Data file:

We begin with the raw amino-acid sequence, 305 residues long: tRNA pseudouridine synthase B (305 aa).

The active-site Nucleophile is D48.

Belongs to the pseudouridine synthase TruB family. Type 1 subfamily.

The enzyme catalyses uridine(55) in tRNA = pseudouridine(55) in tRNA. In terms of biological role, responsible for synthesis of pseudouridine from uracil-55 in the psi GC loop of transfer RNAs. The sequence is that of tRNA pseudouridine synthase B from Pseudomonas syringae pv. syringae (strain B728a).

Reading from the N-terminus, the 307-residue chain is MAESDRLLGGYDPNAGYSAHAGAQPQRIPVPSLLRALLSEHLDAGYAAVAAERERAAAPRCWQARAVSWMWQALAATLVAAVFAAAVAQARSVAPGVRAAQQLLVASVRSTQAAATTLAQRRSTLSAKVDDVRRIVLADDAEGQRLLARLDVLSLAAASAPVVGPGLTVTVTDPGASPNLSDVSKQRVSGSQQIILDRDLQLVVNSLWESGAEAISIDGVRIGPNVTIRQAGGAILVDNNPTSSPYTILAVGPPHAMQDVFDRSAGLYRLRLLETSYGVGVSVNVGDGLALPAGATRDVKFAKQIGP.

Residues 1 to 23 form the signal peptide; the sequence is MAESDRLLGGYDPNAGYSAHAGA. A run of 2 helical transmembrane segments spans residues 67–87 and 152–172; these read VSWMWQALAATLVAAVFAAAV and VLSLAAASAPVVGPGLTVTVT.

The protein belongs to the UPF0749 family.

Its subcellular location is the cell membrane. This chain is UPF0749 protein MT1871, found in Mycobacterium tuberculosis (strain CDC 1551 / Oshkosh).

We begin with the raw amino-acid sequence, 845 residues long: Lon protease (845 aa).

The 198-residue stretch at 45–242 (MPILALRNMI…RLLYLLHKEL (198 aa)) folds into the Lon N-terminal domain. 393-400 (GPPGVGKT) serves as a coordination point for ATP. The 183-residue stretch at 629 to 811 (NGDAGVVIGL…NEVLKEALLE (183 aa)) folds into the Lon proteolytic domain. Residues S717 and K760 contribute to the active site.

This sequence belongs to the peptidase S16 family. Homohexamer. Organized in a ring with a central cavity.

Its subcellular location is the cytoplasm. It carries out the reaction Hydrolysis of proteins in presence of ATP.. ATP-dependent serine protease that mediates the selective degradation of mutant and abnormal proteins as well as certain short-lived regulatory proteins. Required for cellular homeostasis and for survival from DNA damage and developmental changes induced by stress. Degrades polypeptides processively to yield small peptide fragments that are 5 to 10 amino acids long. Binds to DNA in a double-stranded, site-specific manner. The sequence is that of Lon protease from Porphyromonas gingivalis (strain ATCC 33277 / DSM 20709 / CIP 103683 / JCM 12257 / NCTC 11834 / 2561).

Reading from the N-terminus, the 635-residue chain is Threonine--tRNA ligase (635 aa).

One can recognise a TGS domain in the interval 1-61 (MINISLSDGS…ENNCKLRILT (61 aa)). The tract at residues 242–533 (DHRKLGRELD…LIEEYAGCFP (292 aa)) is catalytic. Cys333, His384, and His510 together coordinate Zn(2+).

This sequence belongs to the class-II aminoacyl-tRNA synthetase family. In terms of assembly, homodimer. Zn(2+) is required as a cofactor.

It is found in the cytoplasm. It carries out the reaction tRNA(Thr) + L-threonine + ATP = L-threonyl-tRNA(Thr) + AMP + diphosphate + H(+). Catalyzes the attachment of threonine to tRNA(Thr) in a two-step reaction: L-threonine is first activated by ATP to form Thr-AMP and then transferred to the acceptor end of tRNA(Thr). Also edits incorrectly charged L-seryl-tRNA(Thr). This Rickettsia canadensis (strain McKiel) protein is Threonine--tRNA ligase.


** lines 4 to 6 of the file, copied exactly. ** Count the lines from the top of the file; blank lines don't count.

The enzyme catalyses uridine(55) in tRNA = pseudouridine(55) in tRNA. In terms of biological role, responsible for synthesis of pseudouridine from uracil-55 in the psi GC loop of transfer RNAs. The sequence is that of tRNA pseudouridine synthase B from Pseudomonas syringae pv. syringae (strain B728a).

Reading from the N-terminus, the 307-residue chain is MAESDRLLGGYDPNAGYSAHAGAQPQRIPVPSLLRALLSEHLDAGYAAVAAERERAAAPRCWQARAVSWMWQALAATLVAAVFAAAVAQARSVAPGVRAAQQLLVASVRSTQAAATTLAQRRSTLSAKVDDVRRIVLADDAEGQRLLARLDVLSLAAASAPVVGPGLTVTVTDPGASPNLSDVSKQRVSGSQQIILDRDLQLVVNSLWESGAEAISIDGVRIGPNVTIRQAGGAILVDNNPTSSPYTILAVGPPHAMQDVFDRSAGLYRLRLLETSYGVGVSVNVGDGLALPAGATRDVKFAKQIGP.

Residues 1 to 23 form the signal peptide; the sequence is MAESDRLLGGYDPNAGYSAHAGA. A run of 2 helical transmembrane segments spans residues 67–87 and 152–172; these read VSWMWQALAATLVAAVFAAAV and VLSLAAASAPVVGPGLTVTVT.